Dinner with The Cloud is Still There
Interview with Loke Yee Lai, director of The Cloud Is Still There
The main character, Xiao Le, has to face the clash between her Christians beliefs with the Taoist rituals her family observe. What has drawn you to this subject ?
The Cloud Is Still There is made based on my own teenage experience growing up as the only Christian in the traditional Taoism family, in which my late grandfather was a Taoist priest, serving in a Chinese temple. My grandfather passed away when I was 21. That was the first time I experienced the loss of my family member and it has affected me so much since then. His departure has taught me the conjunction between the idea of filial piety and religious belief. When I was young, I used to feel shame because of my traditional Taoism family background. But as I went through the death of my grandfather, I have started to understand the subtle Chinese family loves through cultures, not only from the faith, but also the language used and behavior within a family system. Therefore, I would like to portray this particular lesson in a film form. In another words, the portrayal of the protagonist, Xiao Le, is actually based on myself, which including her attitude, emotional state, and all the conversation that she had with the mother.
In an interview you said : “I hope that The Cloud Is Still There will resonate with audiences’ memories of dealing with the grief of their dearest, and that they could see the precious gift beyond the grave.” Can you develop what you meant?
I think death is an universal subject and it is so powerful in different ways. Although grieving is a highly individual experience, yet the response to loss and the emotion are definitely unvarying. Most of the time, the pain of grieving often carries a lesson that worth a lifetime. In this film, both mother and daughter confront at each other through a very rough conversation, by the grandfather’s deathbed. Because of this, they have to face the conflict and started to understand at each other, especially the protagonist, Xiao Le. In other words, the departure of the grandfather has healed the dysfunctional mother-daughter relationship and taught Xiao Le a lesson about the implicit and traditional Chinese form of family love. This represents the final gift from the grandfather to Xiao Le, and this gift meant so much to the rest of her life. Therefore, I believe everyone definitely learn something as they deal with the grief of their dearest, and to me, that is the most precious gift beyond the grave.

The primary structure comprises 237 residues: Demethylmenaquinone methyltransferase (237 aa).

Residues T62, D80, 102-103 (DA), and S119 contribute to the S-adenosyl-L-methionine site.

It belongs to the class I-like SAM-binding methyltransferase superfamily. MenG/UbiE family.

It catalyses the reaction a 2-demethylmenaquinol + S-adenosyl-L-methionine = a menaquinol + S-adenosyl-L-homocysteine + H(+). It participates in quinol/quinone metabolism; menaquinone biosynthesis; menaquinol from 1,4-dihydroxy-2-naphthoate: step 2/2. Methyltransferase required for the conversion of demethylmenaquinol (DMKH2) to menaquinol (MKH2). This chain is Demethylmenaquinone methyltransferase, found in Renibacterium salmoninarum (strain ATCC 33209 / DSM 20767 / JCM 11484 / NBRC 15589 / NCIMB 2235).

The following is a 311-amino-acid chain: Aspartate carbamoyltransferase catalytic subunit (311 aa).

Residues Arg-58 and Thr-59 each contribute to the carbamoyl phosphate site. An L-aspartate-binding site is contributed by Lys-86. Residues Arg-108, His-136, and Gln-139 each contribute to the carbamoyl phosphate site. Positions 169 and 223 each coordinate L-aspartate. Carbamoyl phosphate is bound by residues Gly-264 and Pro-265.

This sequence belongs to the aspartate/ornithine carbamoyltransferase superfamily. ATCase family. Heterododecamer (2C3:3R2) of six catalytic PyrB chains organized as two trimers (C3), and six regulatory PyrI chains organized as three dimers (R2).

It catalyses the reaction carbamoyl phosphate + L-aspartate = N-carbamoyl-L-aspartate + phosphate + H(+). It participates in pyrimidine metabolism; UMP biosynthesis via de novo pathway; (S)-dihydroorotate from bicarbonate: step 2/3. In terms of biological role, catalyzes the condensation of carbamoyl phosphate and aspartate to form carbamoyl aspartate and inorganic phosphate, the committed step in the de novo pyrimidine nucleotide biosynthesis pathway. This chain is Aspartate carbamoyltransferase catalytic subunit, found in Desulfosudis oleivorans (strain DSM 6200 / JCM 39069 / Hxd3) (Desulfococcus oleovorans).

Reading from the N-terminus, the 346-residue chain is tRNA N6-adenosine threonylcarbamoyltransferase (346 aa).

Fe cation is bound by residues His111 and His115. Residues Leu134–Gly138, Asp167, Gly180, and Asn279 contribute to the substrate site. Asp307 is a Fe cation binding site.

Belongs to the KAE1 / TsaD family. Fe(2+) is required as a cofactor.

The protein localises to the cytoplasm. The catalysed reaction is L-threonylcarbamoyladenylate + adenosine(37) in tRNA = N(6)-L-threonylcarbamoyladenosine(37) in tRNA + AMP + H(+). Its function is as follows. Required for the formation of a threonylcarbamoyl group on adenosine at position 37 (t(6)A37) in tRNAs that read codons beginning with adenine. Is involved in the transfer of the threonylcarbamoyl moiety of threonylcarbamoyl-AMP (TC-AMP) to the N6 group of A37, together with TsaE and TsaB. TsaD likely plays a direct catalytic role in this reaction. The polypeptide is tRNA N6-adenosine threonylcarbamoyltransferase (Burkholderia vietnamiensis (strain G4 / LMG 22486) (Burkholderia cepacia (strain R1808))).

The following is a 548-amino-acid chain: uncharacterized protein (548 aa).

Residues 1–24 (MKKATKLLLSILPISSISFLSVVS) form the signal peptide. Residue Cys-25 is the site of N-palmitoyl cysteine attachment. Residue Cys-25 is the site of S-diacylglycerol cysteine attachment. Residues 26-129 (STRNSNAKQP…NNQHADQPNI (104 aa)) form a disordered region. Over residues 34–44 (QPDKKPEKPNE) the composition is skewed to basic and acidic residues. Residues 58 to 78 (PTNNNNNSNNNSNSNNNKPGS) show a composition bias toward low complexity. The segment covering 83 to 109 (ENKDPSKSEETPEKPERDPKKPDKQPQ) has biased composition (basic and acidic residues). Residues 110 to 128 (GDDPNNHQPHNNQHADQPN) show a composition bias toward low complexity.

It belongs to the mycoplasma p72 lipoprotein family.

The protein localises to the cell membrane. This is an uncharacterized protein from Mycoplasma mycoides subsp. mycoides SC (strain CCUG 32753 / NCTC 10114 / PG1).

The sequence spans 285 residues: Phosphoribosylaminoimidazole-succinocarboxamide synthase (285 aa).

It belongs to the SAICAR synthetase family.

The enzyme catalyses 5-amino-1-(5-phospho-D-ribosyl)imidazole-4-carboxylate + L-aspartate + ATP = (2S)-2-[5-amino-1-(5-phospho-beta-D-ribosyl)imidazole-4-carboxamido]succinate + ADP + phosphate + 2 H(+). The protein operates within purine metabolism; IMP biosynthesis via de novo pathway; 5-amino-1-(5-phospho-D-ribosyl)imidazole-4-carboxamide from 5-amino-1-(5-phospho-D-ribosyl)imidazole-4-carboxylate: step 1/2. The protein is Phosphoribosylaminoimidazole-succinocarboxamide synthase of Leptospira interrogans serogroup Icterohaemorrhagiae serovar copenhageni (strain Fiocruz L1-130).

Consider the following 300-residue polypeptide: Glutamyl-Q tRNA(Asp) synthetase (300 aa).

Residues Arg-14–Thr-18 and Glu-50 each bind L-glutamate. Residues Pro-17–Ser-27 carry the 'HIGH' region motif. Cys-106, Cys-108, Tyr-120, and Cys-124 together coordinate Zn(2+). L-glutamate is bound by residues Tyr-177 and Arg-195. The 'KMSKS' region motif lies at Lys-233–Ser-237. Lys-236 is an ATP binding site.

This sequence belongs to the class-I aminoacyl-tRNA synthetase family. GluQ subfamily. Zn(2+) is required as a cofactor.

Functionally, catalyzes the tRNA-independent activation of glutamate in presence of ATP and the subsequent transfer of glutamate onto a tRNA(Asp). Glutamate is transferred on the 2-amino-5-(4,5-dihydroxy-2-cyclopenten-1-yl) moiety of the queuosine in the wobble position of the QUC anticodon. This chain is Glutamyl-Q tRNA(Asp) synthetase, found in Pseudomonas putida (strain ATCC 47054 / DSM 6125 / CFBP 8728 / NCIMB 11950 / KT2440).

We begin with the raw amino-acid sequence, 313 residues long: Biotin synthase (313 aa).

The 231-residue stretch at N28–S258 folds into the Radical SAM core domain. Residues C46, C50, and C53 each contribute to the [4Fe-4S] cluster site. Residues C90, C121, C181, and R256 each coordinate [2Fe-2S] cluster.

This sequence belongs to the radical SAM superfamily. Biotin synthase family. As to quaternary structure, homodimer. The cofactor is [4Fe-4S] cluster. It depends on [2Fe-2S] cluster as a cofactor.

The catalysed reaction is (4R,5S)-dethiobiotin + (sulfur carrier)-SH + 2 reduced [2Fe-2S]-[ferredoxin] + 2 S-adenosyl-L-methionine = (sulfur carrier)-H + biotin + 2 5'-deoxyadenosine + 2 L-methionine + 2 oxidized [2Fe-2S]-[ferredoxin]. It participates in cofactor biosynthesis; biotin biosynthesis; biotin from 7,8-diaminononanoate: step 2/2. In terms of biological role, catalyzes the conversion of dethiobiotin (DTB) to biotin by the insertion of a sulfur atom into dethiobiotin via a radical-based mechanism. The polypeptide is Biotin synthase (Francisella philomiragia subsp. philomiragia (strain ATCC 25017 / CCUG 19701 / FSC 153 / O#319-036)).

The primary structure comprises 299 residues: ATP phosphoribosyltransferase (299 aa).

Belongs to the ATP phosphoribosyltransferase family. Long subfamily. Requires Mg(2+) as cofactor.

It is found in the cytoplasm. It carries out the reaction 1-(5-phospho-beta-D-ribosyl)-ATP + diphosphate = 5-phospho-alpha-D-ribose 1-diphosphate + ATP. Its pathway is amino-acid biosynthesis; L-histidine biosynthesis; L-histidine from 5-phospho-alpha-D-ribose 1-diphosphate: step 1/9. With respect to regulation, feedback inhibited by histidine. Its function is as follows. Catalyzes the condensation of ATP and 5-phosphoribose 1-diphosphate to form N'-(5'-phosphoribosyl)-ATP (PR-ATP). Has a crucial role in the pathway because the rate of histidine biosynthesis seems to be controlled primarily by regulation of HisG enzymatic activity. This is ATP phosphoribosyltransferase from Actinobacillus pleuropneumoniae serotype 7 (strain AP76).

You also said that your film was based on personal events, what advice could you give to filmmakers struggling to tell their own stories?
Give yourself some time, do not force yourself too hard. Just keep on writing, no matter it is a script or simply a daily journal. The Cloud Is Still There actually formed its pieces from my daily morning pages. When you are ready, share the project with your creative partners, let them know your passion about the project, so that there will be someone to support you, whenever you are struggling or doubting yourself. Last but not least, personal story is always powerful, therefore, tell it authentically and make the film with honesty.
Do you think making a film can help the grieving process?
Yes, and I think by making a film can help more than the grieving process. It could help us to overcome most of the hurdles in life. Personally, making this film has brought me to view death and family love from a variety of perspectives, as I need to construct the story and study the emotional state from different characters’ point of view. Consequently, it helped to build a strong bond between me and my family.
What do you think the future holds for short films?
To be honest, I have no idea on how to predict the future, but I always believe that the future is the reflection of the present. As the pandemic is going on, people could not easily travel at least for years like how they did in the past. But human being is always attracted to stories, and we are always keen to listen and want know more of that. Hence, one of the effective way to learn about what is happening in another part of the world is through short films. Watching shorts in the film festivals or through online streaming platform serves like a connection around the globe. I am looking forward to watch more unknown or underrepresented stories from different parts of the world.
If we were to go back into lockdown, what cultural delights would you recommend to alleviate our boredom?
Explore culinary arts, as food is closely intertwined with cultures. It is one of the best ways that help us to open up to new things, study different ways of preparing the food and expose to the taste of foreign lands.
The Cloud Is Still There is part of International Competition I2.